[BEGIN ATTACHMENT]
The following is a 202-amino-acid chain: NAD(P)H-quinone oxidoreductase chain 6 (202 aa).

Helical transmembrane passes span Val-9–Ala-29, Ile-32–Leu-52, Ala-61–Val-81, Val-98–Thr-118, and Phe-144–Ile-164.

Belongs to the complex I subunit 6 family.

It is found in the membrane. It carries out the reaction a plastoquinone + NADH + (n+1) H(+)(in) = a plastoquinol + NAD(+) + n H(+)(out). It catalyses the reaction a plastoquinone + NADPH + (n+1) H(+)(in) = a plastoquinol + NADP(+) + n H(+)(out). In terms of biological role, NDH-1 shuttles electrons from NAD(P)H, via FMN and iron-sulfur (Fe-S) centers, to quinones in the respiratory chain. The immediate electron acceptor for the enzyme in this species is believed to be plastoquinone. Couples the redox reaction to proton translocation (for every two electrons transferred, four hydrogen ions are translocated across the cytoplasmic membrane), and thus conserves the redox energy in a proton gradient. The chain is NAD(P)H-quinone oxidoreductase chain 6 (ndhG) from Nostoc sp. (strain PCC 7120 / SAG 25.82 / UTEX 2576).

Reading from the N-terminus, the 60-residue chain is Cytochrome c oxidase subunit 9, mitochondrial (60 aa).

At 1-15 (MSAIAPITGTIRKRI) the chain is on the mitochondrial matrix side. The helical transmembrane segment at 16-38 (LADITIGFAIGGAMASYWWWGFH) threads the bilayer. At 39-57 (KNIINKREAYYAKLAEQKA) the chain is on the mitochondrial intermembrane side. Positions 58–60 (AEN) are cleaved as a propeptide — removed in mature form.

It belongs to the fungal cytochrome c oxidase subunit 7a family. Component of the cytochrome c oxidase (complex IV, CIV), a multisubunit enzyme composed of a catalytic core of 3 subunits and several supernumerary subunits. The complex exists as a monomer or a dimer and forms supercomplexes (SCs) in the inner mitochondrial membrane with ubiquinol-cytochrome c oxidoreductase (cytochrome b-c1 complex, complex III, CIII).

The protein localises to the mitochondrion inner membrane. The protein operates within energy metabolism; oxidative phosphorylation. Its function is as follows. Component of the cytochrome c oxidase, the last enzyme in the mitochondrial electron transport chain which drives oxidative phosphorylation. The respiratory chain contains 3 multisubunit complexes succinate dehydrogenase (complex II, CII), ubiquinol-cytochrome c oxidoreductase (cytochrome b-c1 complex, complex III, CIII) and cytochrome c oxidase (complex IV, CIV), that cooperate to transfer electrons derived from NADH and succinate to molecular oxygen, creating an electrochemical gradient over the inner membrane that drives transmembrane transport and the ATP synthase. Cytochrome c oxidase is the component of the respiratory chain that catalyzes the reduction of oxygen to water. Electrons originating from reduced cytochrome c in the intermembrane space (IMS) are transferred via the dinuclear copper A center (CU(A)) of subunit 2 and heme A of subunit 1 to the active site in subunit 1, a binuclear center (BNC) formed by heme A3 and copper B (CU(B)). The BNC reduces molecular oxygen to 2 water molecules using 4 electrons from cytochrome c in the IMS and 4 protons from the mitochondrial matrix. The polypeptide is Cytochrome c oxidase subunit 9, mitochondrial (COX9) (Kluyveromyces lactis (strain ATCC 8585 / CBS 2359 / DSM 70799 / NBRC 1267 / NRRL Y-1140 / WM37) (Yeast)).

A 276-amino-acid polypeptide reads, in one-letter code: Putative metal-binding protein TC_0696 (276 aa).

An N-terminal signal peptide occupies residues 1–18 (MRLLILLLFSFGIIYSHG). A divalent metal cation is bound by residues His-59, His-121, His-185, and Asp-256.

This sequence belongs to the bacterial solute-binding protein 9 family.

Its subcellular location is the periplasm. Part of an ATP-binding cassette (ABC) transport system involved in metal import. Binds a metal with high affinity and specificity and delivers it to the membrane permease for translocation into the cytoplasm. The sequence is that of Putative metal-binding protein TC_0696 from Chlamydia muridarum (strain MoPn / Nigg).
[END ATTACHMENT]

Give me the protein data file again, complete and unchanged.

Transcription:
The following is a 202-amino-acid chain: NAD(P)H-quinone oxidoreductase chain 6 (202 aa).

Helical transmembrane passes span Val-9–Ala-29, Ile-32–Leu-52, Ala-61–Val-81, Val-98–Thr-118, and Phe-144–Ile-164.

Belongs to the complex I subunit 6 family.

It is found in the membrane. It carries out the reaction a plastoquinone + NADH + (n+1) H(+)(in) = a plastoquinol + NAD(+) + n H(+)(out). It catalyses the reaction a plastoquinone + NADPH + (n+1) H(+)(in) = a plastoquinol + NADP(+) + n H(+)(out). In terms of biological role, NDH-1 shuttles electrons from NAD(P)H, via FMN and iron-sulfur (Fe-S) centers, to quinones in the respiratory chain. The immediate electron acceptor for the enzyme in this species is believed to be plastoquinone. Couples the redox reaction to proton translocation (for every two electrons transferred, four hydrogen ions are translocated across the cytoplasmic membrane), and thus conserves the redox energy in a proton gradient. The chain is NAD(P)H-quinone oxidoreductase chain 6 (ndhG) from Nostoc sp. (strain PCC 7120 / SAG 25.82 / UTEX 2576).

Reading from the N-terminus, the 60-residue chain is Cytochrome c oxidase subunit 9, mitochondrial (60 aa).

At 1-15 (MSAIAPITGTIRKRI) the chain is on the mitochondrial matrix side. The helical transmembrane segment at 16-38 (LADITIGFAIGGAMASYWWWGFH) threads the bilayer. At 39-57 (KNIINKREAYYAKLAEQKA) the chain is on the mitochondrial intermembrane side. Positions 58–60 (AEN) are cleaved as a propeptide — removed in mature form.

It belongs to the fungal cytochrome c oxidase subunit 7a family. Component of the cytochrome c oxidase (complex IV, CIV), a multisubunit enzyme composed of a catalytic core of 3 subunits and several supernumerary subunits. The complex exists as a monomer or a dimer and forms supercomplexes (SCs) in the inner mitochondrial membrane with ubiquinol-cytochrome c oxidoreductase (cytochrome b-c1 complex, complex III, CIII).

The protein localises to the mitochondrion inner membrane. The protein operates within energy metabolism; oxidative phosphorylation. Its function is as follows. Component of the cytochrome c oxidase, the last enzyme in the mitochondrial electron transport chain which drives oxidative phosphorylation. The respiratory chain contains 3 multisubunit complexes succinate dehydrogenase (complex II, CII), ubiquinol-cytochrome c oxidoreductase (cytochrome b-c1 complex, complex III, CIII) and cytochrome c oxidase (complex IV, CIV), that cooperate to transfer electrons derived from NADH and succinate to molecular oxygen, creating an electrochemical gradient over the inner membrane that drives transmembrane transport and the ATP synthase. Cytochrome c oxidase is the component of the respiratory chain that catalyzes the reduction of oxygen to water. Electrons originating from reduced cytochrome c in the intermembrane space (IMS) are transferred via the dinuclear copper A center (CU(A)) of subunit 2 and heme A of subunit 1 to the active site in subunit 1, a binuclear center (BNC) formed by heme A3 and copper B (CU(B)). The BNC reduces molecular oxygen to 2 water molecules using 4 electrons from cytochrome c in the IMS and 4 protons from the mitochondrial matrix. The polypeptide is Cytochrome c oxidase subunit 9, mitochondrial (COX9) (Kluyveromyces lactis (strain ATCC 8585 / CBS 2359 / DSM 70799 / NBRC 1267 / NRRL Y-1140 / WM37) (Yeast)).

A 276-amino-acid polypeptide reads, in one-letter code: Putative metal-binding protein TC_0696 (276 aa).

An N-terminal signal peptide occupies residues 1–18 (MRLLILLLFSFGIIYSHG). A divalent metal cation is bound by residues His-59, His-121, His-185, and Asp-256.

This sequence belongs to the bacterial solute-binding protein 9 family.

Its subcellular location is the periplasm. Part of an ATP-binding cassette (ABC) transport system involved in metal import. Binds a metal with high affinity and specificity and delivers it to the membrane permease for translocation into the cytoplasm. The sequence is that of Putative metal-binding protein TC_0696 from Chlamydia muridarum (strain MoPn / Nigg).